What would you do if you knew moderately drinking alcohol over the course of your lifetime would double your risk of getting cancer? Would you stop drinking right now or try to moderate how much you drank each day? Researchers from the Cancer Council of Victoria and the University of Melbourne recently released a study that demonstrates a direct link between lifelong moderate alcohol consumption and increased risks of cancers such as mouth and throat cancer.
The High Risk of Moderate Drinking
The study tracked the drinking patterns of 41,000 adults over the course of more than two decades. What the researchers found was astonishing. They discovered a direct link between the people who drank four or more drinks per day and who developed mouth and throat cancer.
In fact, it was found that those who drank four or more drinks per day were more than twice as likely to get mouth and/or throat cancer as those people who did not consume any alcohol. That makes you think twice about that extra glass of wine tonight, doesn’t it?
Knowing Your Limit
One reason the researchers identified as a cause for why lifetime alcohol consumption is dangerous to our health, is that many people likely underestimate how much they actually drink. In an online poll, results showed that most people did not actually know the true size of one standard alcoholic drink. This leads researchers to believe that people are misinformed about their alcohol consumption. Many people probably do not realize how much they are actually drinking and what greater risk they are putting themselves at for developing certain cancers, due to the amount of their alcohol consumption.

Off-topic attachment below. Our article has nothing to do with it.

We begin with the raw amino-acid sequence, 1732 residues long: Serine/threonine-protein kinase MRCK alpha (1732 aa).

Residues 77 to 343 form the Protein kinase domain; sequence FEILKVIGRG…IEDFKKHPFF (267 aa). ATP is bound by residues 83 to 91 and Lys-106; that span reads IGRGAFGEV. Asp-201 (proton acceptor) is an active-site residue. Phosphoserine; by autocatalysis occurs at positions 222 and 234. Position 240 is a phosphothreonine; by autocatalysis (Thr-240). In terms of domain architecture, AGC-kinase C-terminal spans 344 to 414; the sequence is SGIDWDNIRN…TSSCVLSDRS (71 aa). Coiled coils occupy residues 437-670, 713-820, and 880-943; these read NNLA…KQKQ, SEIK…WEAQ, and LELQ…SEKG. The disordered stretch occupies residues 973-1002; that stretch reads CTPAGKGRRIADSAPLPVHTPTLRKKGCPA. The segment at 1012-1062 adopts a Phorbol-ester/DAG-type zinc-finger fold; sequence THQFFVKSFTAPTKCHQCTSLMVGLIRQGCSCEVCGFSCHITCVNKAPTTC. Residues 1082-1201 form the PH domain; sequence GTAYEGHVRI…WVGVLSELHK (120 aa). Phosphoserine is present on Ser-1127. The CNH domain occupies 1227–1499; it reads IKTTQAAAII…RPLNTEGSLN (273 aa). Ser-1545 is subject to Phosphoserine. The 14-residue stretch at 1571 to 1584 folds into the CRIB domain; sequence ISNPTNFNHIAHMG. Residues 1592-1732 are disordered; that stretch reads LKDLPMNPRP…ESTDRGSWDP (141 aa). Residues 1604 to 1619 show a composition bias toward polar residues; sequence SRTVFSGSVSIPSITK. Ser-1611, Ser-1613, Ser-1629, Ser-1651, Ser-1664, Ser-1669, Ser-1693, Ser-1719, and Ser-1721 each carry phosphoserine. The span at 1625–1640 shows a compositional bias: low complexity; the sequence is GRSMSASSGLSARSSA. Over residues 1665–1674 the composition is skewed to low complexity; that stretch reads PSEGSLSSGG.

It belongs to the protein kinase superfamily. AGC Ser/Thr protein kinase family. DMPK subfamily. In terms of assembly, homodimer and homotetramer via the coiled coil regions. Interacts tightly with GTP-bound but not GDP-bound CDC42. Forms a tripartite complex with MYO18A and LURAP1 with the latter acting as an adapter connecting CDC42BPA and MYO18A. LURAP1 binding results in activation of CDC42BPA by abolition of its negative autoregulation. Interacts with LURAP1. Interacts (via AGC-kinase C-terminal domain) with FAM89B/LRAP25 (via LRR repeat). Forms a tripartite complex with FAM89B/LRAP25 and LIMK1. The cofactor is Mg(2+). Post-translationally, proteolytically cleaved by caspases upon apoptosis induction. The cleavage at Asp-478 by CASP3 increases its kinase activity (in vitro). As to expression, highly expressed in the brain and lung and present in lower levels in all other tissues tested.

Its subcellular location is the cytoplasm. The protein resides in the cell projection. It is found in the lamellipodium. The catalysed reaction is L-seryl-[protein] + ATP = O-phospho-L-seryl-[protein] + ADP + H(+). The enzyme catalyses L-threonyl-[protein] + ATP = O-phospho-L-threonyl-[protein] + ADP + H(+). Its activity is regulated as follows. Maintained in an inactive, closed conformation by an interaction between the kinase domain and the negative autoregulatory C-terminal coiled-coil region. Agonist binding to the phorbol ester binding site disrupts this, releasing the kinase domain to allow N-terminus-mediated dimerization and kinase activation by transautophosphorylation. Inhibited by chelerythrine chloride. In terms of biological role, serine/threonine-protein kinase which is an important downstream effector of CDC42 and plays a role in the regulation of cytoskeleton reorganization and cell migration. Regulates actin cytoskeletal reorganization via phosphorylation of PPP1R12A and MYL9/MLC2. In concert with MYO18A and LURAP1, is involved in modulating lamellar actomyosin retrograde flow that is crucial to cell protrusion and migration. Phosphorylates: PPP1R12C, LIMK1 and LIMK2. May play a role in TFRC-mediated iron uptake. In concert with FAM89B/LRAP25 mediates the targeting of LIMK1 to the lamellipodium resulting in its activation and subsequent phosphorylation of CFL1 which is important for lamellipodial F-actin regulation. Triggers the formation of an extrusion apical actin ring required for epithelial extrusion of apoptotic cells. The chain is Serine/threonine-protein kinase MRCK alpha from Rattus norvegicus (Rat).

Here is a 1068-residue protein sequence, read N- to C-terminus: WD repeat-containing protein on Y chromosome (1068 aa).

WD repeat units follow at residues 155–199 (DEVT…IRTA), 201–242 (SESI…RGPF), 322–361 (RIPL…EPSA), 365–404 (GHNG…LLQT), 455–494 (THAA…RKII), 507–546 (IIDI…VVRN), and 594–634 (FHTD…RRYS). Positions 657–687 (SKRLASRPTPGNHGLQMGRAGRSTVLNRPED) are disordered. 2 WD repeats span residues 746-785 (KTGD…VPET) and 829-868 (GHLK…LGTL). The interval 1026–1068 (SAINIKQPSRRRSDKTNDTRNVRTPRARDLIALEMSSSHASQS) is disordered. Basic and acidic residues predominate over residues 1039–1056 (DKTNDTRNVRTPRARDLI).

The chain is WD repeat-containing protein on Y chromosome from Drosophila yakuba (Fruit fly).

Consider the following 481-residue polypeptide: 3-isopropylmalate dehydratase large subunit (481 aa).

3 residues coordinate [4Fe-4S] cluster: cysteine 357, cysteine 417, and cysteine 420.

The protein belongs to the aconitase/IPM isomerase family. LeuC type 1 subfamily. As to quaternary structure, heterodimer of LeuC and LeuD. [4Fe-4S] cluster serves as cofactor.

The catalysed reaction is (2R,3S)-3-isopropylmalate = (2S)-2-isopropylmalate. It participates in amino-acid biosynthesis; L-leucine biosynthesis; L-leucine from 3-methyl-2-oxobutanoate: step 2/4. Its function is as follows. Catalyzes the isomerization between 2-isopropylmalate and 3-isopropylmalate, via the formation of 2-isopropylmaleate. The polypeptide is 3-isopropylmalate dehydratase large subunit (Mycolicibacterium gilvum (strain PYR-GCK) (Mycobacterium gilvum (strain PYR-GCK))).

Drinking in Moderation
Mouth and throat cancers are not the only cancers that have been found to be linked to long-term alcohol consumption. Connections have also been made between bowel and breast cancer and alcohol use. With such a strong relation identified between alcohol use and cancer, it is hard to ignore the warning signs. Researchers and health professionals recommend limiting yourself to two drinks per day in order to decrease your risk of developing cancer associated with drinking alcohol.
Kicking the Habit
The researchers from the Cancer Council of Victoria and the University of Melbourne have provided quite damning evidence for the dangerous effects of alcohol. Without question, they identified a direct link between alcohol use and getting cancer.
Even with such a strong connection being made, alcohol is still one of the hardest substances to get off of. If you or someone you know is trying to stop drinking and get sober, focus on the facts. Pay attention to the warning signs great researchers like the ones from this study are producing. Scientific knowledge may be the solid basis someone needs to kick start their journey to sobriety. While it can be hard to say no to one more drink, think about how hard it would be to be looking cancer in the face.
Additional Reading: 7 Tips to Boost Liver Health After Quitting Alcohol
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